1962 Chevrolet bubbletop – Drag Challenge contender

Carl Taylor’s 1962 bubbletop Chevy has always been a standout. It’s a car that harks back to a bygone era of chrome, great bodylines and stick-shifted luxo-barges

Photographers: Graeme Neander

Carl has been successfully racing the Chev for the past 10 years, and even picked up four Christmas trees in the process.

In recent times the car has been running a bored-out 409 that came in at 484ci and pushed the Chevy to mid-to-high 10s. But in a bid to keep up with his mates – all running similar-era muscle cars of different breeds – Carl has lashed out and bought an all-aluminium 540ci W-motor Chevy from famed US engine builder and ex-Super Stock racer Carl McQuillen. McQuillen specialises in the Chevy W-class engines, and even casts his own intake and heads.

Bubbletop ChevAs Carl T wants to keep his bench seat and loves bracket racing, his tech will only allow him to run to a 10.0 ET, so McQuillen has specifically built him a low-maintenance, hydraulic-roller W-motor that will do just that. On the dyno, the 12:1 combination makes 734hp at 6300rpm, and a healthy 697ft-lb at 4600rpm. The engine is topped with a mini tunnel-ram and a pair of 850 Quick Fuel carbs, and the dyno numbers have been duplicated on the track, with a 10.1 pretty much right out of the blocks. When you consider that this is a 4000lb car in aspirated trim, to be knocking on nines is pretty bloody stout.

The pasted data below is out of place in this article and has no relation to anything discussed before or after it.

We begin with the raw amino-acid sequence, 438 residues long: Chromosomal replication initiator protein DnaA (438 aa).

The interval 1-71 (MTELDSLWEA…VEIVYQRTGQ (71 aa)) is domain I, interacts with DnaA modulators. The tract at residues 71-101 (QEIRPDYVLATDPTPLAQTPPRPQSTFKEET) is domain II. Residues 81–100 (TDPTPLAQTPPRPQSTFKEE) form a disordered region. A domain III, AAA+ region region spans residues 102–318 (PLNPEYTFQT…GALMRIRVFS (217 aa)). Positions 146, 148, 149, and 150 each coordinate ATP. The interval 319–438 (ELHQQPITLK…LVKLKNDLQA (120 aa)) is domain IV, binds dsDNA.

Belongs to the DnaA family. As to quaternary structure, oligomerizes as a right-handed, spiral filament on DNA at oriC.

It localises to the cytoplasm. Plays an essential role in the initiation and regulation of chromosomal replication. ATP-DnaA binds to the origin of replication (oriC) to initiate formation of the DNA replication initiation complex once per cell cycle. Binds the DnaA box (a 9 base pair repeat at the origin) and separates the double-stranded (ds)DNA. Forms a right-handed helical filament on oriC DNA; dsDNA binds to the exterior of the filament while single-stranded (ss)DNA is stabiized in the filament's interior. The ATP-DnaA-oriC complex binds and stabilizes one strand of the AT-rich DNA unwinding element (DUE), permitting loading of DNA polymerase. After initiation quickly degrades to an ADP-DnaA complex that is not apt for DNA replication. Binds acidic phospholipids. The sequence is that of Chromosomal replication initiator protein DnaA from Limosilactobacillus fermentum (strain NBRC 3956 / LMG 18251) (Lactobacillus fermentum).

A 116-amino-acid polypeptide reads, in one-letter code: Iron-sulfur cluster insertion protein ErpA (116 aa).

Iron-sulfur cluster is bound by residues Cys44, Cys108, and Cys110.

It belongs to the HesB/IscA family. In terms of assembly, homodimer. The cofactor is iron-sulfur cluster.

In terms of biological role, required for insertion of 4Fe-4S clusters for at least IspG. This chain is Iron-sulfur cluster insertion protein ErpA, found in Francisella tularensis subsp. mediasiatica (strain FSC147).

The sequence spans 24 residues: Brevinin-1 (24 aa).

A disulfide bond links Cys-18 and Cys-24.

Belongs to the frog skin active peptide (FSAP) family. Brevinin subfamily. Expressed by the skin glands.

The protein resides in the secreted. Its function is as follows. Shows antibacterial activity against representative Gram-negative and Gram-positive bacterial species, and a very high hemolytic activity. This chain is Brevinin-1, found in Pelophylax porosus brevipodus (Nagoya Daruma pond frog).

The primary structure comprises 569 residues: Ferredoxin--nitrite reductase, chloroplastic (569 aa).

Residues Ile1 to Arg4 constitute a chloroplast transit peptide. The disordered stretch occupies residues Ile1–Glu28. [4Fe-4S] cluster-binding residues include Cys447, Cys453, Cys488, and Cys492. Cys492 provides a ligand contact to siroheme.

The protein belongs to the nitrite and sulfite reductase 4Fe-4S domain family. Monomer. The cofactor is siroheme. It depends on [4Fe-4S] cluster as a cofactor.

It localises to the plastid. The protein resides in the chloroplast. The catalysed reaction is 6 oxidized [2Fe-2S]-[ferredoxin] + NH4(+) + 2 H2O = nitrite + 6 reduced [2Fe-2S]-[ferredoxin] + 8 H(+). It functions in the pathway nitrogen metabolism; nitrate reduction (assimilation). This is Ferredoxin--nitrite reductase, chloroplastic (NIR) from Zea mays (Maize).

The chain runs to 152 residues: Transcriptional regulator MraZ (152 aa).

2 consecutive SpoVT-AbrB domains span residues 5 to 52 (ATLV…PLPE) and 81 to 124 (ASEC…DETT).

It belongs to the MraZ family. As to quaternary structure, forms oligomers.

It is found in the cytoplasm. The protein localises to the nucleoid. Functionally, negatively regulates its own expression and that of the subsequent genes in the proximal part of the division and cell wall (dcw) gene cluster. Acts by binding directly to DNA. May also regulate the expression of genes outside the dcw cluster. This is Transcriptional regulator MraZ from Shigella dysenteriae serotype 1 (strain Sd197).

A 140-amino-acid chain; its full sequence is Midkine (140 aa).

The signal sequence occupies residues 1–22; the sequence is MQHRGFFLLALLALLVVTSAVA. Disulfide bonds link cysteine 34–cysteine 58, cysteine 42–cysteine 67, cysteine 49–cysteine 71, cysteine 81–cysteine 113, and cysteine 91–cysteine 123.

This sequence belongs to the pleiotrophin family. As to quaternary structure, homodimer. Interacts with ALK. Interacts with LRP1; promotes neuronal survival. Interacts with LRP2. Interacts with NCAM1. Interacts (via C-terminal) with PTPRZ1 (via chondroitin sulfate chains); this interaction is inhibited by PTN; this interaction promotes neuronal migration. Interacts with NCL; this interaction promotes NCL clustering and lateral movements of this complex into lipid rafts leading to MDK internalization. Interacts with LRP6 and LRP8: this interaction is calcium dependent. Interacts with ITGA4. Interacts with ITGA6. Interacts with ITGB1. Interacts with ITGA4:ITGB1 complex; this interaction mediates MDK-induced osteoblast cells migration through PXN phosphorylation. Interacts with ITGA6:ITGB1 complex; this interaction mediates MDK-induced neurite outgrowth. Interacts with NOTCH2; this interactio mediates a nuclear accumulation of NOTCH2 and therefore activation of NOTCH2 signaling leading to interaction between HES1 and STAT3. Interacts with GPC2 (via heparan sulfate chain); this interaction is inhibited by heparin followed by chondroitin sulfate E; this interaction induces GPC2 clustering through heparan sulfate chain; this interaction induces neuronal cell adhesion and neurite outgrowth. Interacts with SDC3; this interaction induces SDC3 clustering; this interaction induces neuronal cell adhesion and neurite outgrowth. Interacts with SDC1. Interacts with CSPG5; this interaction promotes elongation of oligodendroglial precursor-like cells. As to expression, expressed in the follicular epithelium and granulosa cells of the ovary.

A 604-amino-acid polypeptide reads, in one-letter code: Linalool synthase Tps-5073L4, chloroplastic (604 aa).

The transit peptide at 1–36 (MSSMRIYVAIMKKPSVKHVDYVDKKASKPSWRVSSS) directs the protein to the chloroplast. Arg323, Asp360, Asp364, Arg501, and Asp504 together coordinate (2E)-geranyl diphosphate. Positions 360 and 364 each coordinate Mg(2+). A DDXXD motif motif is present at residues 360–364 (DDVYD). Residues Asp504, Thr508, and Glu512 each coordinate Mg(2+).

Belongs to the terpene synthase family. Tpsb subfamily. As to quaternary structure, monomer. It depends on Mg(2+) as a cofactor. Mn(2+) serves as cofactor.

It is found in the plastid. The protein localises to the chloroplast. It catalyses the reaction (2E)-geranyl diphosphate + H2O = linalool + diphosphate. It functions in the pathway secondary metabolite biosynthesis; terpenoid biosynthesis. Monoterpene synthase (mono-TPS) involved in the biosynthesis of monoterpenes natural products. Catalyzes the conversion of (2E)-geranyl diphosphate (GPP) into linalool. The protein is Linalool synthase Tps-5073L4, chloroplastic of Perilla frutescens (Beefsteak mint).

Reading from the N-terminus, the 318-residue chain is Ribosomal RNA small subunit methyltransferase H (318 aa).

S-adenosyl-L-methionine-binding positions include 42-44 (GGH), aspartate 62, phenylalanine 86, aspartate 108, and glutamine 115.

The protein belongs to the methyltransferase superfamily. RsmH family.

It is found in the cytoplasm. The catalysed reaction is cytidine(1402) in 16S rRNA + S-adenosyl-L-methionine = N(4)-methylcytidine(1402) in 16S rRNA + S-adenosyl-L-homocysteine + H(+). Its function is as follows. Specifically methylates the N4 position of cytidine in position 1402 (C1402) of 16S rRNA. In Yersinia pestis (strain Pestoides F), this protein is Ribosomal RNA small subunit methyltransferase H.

This model Chevy is fitted with the notorious X-chassis that is known to flex and behave horribly, so it’s a credit to Carl that he has been able to get a car that traditionally is just wrong for racing performing so admirably.

“I’m running the engine on a mix of 98 pump gas and 109 race fuel at the track, and regular unleaded on the street,” Carl says. “There are a lot of small changes that make this combination work, like the LS firing order just to make the engine run smoother. For now I’m just trying to get to know the combination, how it responds to fuel, timing and everything else. Naturally I’d like to see a nine-second pass just to be able to say it can, but I’m really happy that I got what I wanted and what I paid for.”

Photographers: Graeme Neander